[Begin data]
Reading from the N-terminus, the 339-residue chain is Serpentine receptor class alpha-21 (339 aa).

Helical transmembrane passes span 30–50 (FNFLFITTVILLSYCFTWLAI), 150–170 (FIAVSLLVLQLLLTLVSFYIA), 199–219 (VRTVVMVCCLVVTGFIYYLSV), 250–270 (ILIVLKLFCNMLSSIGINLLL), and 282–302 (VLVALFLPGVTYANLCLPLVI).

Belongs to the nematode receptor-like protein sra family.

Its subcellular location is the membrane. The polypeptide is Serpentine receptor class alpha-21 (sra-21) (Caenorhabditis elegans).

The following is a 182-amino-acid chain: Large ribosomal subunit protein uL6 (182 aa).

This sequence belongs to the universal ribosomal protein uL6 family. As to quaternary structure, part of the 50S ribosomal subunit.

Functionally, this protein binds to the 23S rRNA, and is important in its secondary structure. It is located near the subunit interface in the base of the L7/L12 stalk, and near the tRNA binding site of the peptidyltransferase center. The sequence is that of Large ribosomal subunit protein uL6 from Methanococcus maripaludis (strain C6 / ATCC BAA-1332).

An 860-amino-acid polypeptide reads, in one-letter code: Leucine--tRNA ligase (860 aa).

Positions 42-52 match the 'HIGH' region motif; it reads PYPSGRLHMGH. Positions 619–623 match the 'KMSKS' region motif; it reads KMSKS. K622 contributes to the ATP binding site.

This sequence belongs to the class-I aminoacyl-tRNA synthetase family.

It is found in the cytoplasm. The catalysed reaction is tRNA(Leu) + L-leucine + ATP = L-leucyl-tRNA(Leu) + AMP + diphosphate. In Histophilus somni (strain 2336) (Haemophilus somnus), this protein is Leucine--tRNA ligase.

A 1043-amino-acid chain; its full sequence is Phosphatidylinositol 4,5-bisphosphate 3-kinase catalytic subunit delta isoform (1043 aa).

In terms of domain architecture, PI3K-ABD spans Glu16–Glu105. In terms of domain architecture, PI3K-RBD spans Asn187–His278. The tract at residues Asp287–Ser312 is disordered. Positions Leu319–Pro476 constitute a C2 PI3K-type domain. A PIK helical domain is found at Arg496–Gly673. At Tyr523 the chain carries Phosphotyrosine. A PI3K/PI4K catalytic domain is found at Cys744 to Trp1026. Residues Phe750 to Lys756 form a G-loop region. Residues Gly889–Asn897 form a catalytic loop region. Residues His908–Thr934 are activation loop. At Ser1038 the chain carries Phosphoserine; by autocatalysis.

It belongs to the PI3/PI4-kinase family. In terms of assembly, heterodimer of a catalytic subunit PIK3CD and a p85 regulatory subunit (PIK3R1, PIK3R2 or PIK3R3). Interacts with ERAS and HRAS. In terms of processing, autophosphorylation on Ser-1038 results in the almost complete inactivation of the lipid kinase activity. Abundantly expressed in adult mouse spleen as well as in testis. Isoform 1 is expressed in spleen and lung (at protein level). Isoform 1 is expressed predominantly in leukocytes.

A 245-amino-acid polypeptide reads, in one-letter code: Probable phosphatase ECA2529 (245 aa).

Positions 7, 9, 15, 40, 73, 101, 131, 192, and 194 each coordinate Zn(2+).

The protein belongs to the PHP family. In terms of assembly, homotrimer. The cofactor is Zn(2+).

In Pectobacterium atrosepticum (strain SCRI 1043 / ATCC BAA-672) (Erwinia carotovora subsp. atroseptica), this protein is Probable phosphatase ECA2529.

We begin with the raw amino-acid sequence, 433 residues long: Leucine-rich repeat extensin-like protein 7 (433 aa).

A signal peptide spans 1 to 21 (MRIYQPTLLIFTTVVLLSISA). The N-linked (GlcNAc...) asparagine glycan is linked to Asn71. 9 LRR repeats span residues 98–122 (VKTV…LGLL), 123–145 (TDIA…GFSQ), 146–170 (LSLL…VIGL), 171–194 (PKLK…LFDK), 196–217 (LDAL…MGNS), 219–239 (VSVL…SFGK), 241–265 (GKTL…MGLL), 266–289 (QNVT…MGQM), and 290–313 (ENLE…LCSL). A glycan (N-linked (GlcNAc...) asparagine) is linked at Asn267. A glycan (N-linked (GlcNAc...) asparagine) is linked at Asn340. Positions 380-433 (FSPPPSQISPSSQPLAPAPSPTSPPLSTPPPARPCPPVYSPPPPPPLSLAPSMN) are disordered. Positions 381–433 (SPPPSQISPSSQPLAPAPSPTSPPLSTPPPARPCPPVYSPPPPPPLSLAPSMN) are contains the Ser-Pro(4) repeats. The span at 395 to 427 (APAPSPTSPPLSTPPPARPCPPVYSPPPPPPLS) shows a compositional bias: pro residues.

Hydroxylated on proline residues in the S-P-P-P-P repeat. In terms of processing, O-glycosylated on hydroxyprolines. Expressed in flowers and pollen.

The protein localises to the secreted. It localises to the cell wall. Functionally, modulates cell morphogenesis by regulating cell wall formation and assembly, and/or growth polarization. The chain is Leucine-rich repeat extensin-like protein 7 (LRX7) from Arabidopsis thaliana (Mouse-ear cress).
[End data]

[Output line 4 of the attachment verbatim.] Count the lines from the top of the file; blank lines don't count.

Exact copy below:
Its subcellular location is the membrane. The polypeptide is Serpentine receptor class alpha-21 (sra-21) (Caenorhabditis elegans).